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At houseof we are pledging to reduce our impact on the world around us and ultimately have a positive impact. Our ambitions are big but we are making inroads and wanted to take you on our climate change journey.

We sell “cool” lighting and we like to think we are pretty “cool” people. That isn’t us blowing our own trumpet, they are lights (and people) who work to reduce our impact on climate change. At houseof we are are working in conjunction with Southpole and Ecologi to measure and offset the emissions our lights (and our people) produce.

Offsetting our product emissions

Every light we sell has its own unique carbon footprint, see your light’s footprint on the product page. We are committing to offsetting all of our production emissions by investing in projects which help combat climate change (you can read more about "offsetting" below).

Huóshuĭ Small Hydro

Our current project... this project builds and runs 95 small-scale hydropower plants to generate renewable electricity from the power of running water. Combined, the small-scale plants can generate enough renewable energy to power over half a million Chinese homes each year. The 'run-of-river' design does this with minimal environmental impact.

What is "offsetting"?

Offsetting emissions means that we are balancing out our emissions footprint. Increased levels of greenhouse gases in the atmosphere are driving global warming, which in turn creates extreme weather changes around the world. Greenhouse gases are primarily a result of burning fossils fuels (coal, oil and gas). If you develop a project that reduces carbon dioxide emissions, every tonne of emissions reduced results in the creation of one carbon offset, or carbon credit. A carbon credit is a tradeable certificate that represents the avoidance or removal of one tonne of carbon dioxide emissions. Buying carbon credits means investing in emission reduction projects around the world (projects that require financing in order to take place).

Reducing our waste

We continue to be front-runners in the fight against plastic packaging and it doesn't stop there... at houseof we don’t believe in creating unnecessary waste and that’s why we are pledging to cut down. We all have a long way to go, but from the decision to keep our range tight, concise and not buying huge quantities to our LED lighting and bulbs we will continue to strive for greener ways of working.

Climate positive workforce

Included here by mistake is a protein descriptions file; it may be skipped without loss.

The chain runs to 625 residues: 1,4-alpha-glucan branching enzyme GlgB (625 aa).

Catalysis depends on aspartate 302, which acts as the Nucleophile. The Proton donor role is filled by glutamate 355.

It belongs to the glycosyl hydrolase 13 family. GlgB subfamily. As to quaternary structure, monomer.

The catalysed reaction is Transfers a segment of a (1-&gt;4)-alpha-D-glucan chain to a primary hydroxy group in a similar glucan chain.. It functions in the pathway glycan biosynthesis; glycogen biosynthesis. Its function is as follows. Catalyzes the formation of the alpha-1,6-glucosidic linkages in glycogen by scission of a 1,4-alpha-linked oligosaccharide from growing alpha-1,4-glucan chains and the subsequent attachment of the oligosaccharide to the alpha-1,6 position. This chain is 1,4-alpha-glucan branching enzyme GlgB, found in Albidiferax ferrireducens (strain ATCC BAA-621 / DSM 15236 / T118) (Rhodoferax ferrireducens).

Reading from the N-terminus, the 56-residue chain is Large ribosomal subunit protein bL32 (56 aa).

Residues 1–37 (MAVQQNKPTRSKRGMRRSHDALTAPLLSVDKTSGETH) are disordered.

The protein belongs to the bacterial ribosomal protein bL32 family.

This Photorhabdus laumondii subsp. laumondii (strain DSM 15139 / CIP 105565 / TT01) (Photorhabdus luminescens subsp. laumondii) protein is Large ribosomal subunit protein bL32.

We are “cool” people. Like our products, we all have our own carbon footprint. We plant trees and contribute to emission reducing projects around the world. So far we have planted 178 trees and removed 16.34 tonnes of carbon from the atmosphere, the equivilent of...


Miles driven


Sea ice saved


Long haul flights
We offset our carbon footprint via Ecologi

What is a "climate positive workforce"?

Basically, we get rid of more emissions than we are using. Our emissions are calculated by the average number of car journeys we take or the number of flights we do throughout the year. We offset these by investing in green projects like planting forests and building hydropower plants.

It is not news to you that as soon as you turn a light on you start an emissions footprint. We are giving you the chance to be a “cool” person too and offset the usage emissions of your light for 10 years at the checkout. For as little as 18p!

Foxe Basin, Canada

"Like distant galaxies amid clouds of interstellar dust, chunks of sea ice drift through graceful swirls of grease ice in the frigid waters of Foxe Basin near Baffin Island in the Canadian Arctic. Sea ice often begins as grease ice, a soupy slick of tiny ice crystals on the ocean’s surface. As the temperature drops, grease ice thickens and coalesces into slabs of more solid ice."

@USGS United States Geological Survey

Qattara Depression, Egypt

"This Landsat image looks like a bold watercolor. Yellow dances across the darkness with muted violet underneath. With a kind of science-fiction flair, this scene shows a portion of the Qattara Depression in Egypt."

@USGS United States Geological Survey

Bering Sea

"These green and blue swirls in the Bering Sea reveal the bottom of the food chain in the ocean. Microscopic organisms called phytoplankton, which are important to fish populations, may be too small to be seen individually, but in vast numbers they are visible from space. The white clouds in the image look like bubbles in an aquarium."

@USGS United States Geological Survey